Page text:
Right from the beginning, evaluation questions are being asked. Is the competition format yielding a solid pipeline of innovative ideas? What knowledge and practical advice are applicants gaining from the experience of applying? What about those who don’t make the cut — was it a valuable experience for them?

This involves investing time and financial support to understand the value of the whole approach rather than focusing only on what the competition yields in the end. What Johnson & Johnson learns from evaluating this process will help us and others to design future competitions with more far-reaching impact.

Evaluation as a catalyst

Applying new evaluation lenses to other tools that the private sector uses to generate social impact can spark connections between companies and global movements, including the SDGs. For example, Johnson & Johnson has increased its focus on skills-based employee volunteerism and is measuring the contribution that employees bring to the community and to the company. While companies are starting to evaluate impact of these programs — often following frameworks set forth by groups such as Taproot — there is a movement to better connect these efforts to the SDGs — a connection that ultimately can accelerate progress by bringing untapped talent to the table. IMPACT2030 is a global, private sector-led collaboration to mobilize employee volunteerism to advance the SDGs. Integral to their agenda is developing open-source measurement frameworks and tools attempting to measure the contribution of employee volunteerism to the SDGs.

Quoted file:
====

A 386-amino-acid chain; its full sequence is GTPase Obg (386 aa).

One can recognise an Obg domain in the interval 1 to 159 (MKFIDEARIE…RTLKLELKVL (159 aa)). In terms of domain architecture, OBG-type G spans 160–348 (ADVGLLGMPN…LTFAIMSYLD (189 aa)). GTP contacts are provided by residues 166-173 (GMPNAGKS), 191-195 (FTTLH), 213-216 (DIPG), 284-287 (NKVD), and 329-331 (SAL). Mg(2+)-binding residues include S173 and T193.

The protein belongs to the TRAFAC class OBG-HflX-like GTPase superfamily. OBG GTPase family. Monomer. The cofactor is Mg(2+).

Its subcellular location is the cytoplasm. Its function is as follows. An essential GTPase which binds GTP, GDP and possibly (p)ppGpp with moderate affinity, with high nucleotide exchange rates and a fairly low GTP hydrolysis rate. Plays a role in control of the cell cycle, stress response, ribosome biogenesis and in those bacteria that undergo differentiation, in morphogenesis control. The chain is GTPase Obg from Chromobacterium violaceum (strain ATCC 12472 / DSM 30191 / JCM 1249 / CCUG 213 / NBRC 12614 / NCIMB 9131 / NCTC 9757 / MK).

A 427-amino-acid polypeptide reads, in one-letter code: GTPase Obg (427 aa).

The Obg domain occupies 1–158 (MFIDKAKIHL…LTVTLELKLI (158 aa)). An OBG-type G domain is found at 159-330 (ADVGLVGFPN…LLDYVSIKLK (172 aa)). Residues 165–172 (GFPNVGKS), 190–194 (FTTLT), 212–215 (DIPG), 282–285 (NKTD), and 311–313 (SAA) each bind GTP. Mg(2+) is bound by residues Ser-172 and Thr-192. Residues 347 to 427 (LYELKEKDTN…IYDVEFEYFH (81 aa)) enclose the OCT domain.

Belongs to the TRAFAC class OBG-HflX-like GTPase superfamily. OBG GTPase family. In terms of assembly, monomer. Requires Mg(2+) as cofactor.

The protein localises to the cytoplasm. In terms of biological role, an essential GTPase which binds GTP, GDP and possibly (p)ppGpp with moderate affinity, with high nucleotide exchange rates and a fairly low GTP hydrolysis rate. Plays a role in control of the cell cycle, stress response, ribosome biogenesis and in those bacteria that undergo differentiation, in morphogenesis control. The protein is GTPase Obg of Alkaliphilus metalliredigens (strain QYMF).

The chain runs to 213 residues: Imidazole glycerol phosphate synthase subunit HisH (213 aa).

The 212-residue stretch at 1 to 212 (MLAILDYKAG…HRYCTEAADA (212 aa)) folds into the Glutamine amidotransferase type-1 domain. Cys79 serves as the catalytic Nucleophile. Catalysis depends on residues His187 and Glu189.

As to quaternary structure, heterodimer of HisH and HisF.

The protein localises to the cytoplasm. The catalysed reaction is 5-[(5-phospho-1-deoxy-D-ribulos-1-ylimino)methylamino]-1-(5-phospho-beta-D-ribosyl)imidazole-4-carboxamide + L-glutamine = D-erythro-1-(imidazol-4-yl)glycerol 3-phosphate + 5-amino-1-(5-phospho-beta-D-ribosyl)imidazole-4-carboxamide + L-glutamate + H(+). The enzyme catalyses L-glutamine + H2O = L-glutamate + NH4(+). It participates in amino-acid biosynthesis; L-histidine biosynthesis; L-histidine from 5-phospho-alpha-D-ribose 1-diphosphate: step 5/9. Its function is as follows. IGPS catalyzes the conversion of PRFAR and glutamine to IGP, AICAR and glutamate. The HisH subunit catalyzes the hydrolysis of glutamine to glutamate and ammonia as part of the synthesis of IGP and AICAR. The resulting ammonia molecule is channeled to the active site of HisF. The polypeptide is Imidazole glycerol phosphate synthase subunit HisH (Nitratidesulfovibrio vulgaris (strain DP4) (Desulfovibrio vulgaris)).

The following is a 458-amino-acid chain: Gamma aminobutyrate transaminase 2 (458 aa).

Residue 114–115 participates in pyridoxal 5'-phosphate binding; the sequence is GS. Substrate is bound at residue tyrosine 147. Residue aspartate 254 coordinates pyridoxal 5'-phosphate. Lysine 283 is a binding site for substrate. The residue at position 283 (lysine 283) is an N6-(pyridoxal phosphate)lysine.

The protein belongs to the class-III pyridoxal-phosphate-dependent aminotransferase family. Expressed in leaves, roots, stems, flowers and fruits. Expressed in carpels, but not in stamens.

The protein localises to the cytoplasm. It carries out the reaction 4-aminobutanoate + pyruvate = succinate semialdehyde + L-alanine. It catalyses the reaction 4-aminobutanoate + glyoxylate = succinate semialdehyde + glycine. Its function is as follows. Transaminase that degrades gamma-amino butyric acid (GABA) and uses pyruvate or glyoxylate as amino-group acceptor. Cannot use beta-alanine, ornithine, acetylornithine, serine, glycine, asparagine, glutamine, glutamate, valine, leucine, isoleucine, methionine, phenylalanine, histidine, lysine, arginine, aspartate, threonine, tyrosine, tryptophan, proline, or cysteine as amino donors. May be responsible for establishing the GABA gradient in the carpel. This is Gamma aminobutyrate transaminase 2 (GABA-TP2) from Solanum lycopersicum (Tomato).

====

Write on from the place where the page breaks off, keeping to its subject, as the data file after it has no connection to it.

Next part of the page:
Lauren Moore meets with young leaders at the Youth Zone at the Women Deliver Conference 2016 in Copenhagen. Photo by: Johnson & Johnson

Evaluation as a unifier

Products are another obvious asset that the private sector mobilizes to advance the SDGs. For decades, companies have donated their products to those in need around the world. Over the years, donations in the health care sector have become more strategic, going beyond addressing, for example, the immediate needs individuals face as a result of disasters or refugee crises, to the more proactive strengthening of health systems or addressing specific diseases.

Q&A: Perceptions, misconceptions, and the private sector’s role in fragile settings

Fragile states and areas affected by crises require different approaches when it comes to delivering health care solutions. Speaking to Devex, Joy Marini of Johnson & Johnson explains where the private sector comes in, why there’s a need to look through a different lens, and why the international community can — and should — step in to support the 1.6 billion people living in fragile settings.